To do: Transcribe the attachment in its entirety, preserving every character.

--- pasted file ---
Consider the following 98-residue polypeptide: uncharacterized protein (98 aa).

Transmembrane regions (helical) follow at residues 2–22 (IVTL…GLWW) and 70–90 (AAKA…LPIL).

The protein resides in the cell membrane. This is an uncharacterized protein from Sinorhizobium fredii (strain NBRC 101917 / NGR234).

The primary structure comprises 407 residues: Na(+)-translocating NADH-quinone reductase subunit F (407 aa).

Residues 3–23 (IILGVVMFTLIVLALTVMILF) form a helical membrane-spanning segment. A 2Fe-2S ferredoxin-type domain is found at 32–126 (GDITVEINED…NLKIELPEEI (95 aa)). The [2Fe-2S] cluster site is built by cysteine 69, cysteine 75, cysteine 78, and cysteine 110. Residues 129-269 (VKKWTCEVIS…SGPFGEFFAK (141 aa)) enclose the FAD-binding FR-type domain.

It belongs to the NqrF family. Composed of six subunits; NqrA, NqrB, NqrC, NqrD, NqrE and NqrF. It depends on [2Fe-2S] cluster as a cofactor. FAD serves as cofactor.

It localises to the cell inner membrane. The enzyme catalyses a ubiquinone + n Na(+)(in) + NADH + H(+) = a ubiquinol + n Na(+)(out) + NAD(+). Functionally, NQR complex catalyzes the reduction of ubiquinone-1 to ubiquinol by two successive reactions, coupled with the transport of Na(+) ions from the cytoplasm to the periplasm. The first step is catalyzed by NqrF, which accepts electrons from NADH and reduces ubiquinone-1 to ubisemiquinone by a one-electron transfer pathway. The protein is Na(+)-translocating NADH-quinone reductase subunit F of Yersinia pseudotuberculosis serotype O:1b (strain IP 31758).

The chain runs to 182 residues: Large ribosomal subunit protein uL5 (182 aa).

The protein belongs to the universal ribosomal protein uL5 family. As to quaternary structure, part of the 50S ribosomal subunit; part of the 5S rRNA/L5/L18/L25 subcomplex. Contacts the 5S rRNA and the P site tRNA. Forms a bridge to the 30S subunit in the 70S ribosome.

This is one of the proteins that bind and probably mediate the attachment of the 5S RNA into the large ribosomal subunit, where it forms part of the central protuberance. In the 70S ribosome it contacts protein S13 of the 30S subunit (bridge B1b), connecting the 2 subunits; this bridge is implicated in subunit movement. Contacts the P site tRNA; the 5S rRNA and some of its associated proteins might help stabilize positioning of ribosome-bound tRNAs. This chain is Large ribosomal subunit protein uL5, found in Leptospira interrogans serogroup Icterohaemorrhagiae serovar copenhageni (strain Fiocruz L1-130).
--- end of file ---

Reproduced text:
Consider the following 98-residue polypeptide: uncharacterized protein (98 aa).

Transmembrane regions (helical) follow at residues 2–22 (IVTL…GLWW) and 70–90 (AAKA…LPIL).

The protein resides in the cell membrane. This is an uncharacterized protein from Sinorhizobium fredii (strain NBRC 101917 / NGR234).

The primary structure comprises 407 residues: Na(+)-translocating NADH-quinone reductase subunit F (407 aa).

Residues 3–23 (IILGVVMFTLIVLALTVMILF) form a helical membrane-spanning segment. A 2Fe-2S ferredoxin-type domain is found at 32–126 (GDITVEINED…NLKIELPEEI (95 aa)). The [2Fe-2S] cluster site is built by cysteine 69, cysteine 75, cysteine 78, and cysteine 110. Residues 129-269 (VKKWTCEVIS…SGPFGEFFAK (141 aa)) enclose the FAD-binding FR-type domain.

It belongs to the NqrF family. Composed of six subunits; NqrA, NqrB, NqrC, NqrD, NqrE and NqrF. It depends on [2Fe-2S] cluster as a cofactor. FAD serves as cofactor.

It localises to the cell inner membrane. The enzyme catalyses a ubiquinone + n Na(+)(in) + NADH + H(+) = a ubiquinol + n Na(+)(out) + NAD(+). Functionally, NQR complex catalyzes the reduction of ubiquinone-1 to ubiquinol by two successive reactions, coupled with the transport of Na(+) ions from the cytoplasm to the periplasm. The first step is catalyzed by NqrF, which accepts electrons from NADH and reduces ubiquinone-1 to ubisemiquinone by a one-electron transfer pathway. The protein is Na(+)-translocating NADH-quinone reductase subunit F of Yersinia pseudotuberculosis serotype O:1b (strain IP 31758).

The chain runs to 182 residues: Large ribosomal subunit protein uL5 (182 aa).

The protein belongs to the universal ribosomal protein uL5 family. As to quaternary structure, part of the 50S ribosomal subunit; part of the 5S rRNA/L5/L18/L25 subcomplex. Contacts the 5S rRNA and the P site tRNA. Forms a bridge to the 30S subunit in the 70S ribosome.

This is one of the proteins that bind and probably mediate the attachment of the 5S RNA into the large ribosomal subunit, where it forms part of the central protuberance. In the 70S ribosome it contacts protein S13 of the 30S subunit (bridge B1b), connecting the 2 subunits; this bridge is implicated in subunit movement. Contacts the P site tRNA; the 5S rRNA and some of its associated proteins might help stabilize positioning of ribosome-bound tRNAs. This chain is Large ribosomal subunit protein uL5, found in Leptospira interrogans serogroup Icterohaemorrhagiae serovar copenhageni (strain Fiocruz L1-130).